For the past 9 years, the AdFontes Media group has published a chart rating news sources on reliability and bias, which also offers an interactive version that includes smaller sources not represented on the chart displayed below.
Recognizing that it is important to access multiple sources to ensure we are reviewing the most accurate information, AllSides has also provided similar ratings on media sources as well as the ability to look up specific stories of interest.
It is natural to want to ignore these ratings, particularly regarding our chosen news source(s), as we are all doing our best to consume the most accurate information possible. It’s important to note that this chart was compiled by a team of politically diverse people, ranging all across the political spectrum. The people at AdFontes work together to counter their own biases, a process outlined on their website.
This chart is especially important to us in The Salvation Army for several reasons.
First, all humans have biases; this is not in question. It is not a shameful thing to have biases, but it is important to acknowledge them and take them into account as we continue on our spiritual journeys. There are a multitude of tests offered by Harvard – for free – to explore what implicit biases may be more present for you. If you find that you don’t agree with your implicit biases (many of us don’t!) – it may be helpful to explore how we ALL have developed our biases. They are subconscious categories created by our brains through the taking in and storing of information from the world around us, including the media we are paying attention to (especially social media, which can reinforce the patterns we’ve subconsciously stored and lead to an echo chamber effect). After recognizing areas for improvement, we can take steps to work against them as we strive to be more true to our mission to serve all people without discrimination.
Second, it is important for us to relate to the world in an authentic way if we are to build the bridges necessary for productive conversations. We can’t reference stories that are untrue or are heavily slanted in any direction as our sole representation of reality if we want to engage in dialogue and relationship with people from different walks of life. We need to either use reliable, unbiased sources in order to relate authentically to the world at large (especially including those we might feel we have nothing in common with aside from being God’s children) or account for all perspectives when the truth remains uncertain / subjective, reading news from multiple perspectives rather than just one. I can’t think of a more important step in our mission of Salvation than relating authentically to the people we are meant to serve and building bridges with those of differing (or lacking) faiths.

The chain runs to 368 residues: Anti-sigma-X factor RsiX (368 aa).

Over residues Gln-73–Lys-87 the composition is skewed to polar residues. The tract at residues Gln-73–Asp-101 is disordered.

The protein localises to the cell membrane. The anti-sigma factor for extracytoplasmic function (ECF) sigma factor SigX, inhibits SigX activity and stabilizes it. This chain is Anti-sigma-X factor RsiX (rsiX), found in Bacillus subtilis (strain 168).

Third, it is helpful for us to see where our favorite news sites fall on this spectrum, in an effort to further explore our own implicit biases (remember, none of us is perfect save Jesus, but we can do better once we know better). Think about news you have seen on your favorite news site that left you riled up. Consider checking on the sources / facts of those articles by searching for a more balanced source on the same story. You might find that your feelings on a subject are a little different after reading an article that is not phrased in an incendiary way, if it asks questions or points out different perspectives about the subject, or if you watch a video instead of reading a transcript (syntax is incredibly important when we are missing the unspoken components of our language, like tone, emphasis and volume).
We live in incredibly polarized times, and I consider it part of The Salvation Army’s mission, working toward the Kingdom of God, to keep the conversation going between the poles of our society so that we might recognize the good of all people, enough to come together in those areas we do agree on and progress gently together towards a better world for us all before we meet our Maker.